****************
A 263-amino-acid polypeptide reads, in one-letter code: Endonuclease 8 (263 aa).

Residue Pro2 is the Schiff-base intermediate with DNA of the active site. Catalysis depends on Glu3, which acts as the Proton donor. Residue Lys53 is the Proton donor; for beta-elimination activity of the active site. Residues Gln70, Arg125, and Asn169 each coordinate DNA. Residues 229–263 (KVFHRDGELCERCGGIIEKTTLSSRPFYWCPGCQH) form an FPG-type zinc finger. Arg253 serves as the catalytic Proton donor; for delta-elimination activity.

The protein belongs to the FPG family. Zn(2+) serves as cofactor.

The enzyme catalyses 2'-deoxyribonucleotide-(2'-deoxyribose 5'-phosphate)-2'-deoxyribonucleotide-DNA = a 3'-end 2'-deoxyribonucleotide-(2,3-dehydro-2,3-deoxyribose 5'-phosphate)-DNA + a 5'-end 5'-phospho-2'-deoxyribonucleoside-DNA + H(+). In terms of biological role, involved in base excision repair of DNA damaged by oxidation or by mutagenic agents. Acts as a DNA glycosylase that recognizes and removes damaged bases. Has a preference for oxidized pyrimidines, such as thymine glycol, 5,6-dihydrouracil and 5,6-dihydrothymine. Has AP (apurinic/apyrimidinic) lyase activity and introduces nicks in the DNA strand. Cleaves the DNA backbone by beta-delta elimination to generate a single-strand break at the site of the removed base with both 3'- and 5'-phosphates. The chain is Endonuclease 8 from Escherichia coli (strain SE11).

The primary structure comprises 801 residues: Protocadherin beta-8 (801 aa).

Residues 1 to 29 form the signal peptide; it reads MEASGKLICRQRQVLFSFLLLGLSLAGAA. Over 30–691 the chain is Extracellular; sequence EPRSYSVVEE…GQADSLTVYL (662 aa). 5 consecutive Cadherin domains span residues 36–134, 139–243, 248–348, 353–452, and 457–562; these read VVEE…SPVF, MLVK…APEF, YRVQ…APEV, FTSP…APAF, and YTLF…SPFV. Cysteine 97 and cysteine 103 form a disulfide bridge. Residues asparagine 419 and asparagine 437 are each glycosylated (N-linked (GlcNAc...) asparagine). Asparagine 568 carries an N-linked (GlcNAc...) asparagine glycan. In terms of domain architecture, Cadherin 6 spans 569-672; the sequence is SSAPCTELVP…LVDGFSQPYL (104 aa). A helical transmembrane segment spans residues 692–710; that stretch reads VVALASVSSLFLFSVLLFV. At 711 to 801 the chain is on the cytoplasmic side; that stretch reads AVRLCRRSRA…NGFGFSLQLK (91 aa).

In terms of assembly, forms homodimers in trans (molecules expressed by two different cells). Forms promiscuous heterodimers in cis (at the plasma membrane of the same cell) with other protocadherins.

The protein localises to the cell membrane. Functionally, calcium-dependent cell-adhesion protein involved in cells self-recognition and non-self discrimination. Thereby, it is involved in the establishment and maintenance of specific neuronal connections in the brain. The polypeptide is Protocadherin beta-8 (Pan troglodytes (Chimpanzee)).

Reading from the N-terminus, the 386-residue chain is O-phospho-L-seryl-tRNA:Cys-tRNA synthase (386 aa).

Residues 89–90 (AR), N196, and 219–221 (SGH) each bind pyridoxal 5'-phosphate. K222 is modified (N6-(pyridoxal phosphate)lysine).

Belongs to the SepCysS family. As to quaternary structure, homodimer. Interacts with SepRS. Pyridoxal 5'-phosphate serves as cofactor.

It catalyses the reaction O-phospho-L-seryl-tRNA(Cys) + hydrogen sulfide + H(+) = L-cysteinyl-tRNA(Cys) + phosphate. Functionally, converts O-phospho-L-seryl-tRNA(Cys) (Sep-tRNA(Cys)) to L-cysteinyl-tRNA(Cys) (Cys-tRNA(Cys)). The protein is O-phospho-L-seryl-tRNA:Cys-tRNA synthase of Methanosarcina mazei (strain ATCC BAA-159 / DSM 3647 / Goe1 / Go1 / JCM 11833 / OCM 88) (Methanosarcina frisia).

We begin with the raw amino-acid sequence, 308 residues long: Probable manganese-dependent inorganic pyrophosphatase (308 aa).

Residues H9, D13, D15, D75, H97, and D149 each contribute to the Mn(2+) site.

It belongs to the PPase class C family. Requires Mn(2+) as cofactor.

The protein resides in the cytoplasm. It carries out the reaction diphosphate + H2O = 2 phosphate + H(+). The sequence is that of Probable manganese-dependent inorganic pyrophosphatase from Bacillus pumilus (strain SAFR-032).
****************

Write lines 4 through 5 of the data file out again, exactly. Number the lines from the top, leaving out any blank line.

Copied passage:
The enzyme catalyses 2'-deoxyribonucleotide-(2'-deoxyribose 5'-phosphate)-2'-deoxyribonucleotide-DNA = a 3'-end 2'-deoxyribonucleotide-(2,3-dehydro-2,3-deoxyribose 5'-phosphate)-DNA + a 5'-end 5'-phospho-2'-deoxyribonucleoside-DNA + H(+). In terms of biological role, involved in base excision repair of DNA damaged by oxidation or by mutagenic agents. Acts as a DNA glycosylase that recognizes and removes damaged bases. Has a preference for oxidized pyrimidines, such as thymine glycol, 5,6-dihydrouracil and 5,6-dihydrothymine. Has AP (apurinic/apyrimidinic) lyase activity and introduces nicks in the DNA strand. Cleaves the DNA backbone by beta-delta elimination to generate a single-strand break at the site of the removed base with both 3'- and 5'-phosphates. The chain is Endonuclease 8 from Escherichia coli (strain SE11).

The primary structure comprises 801 residues: Protocadherin beta-8 (801 aa).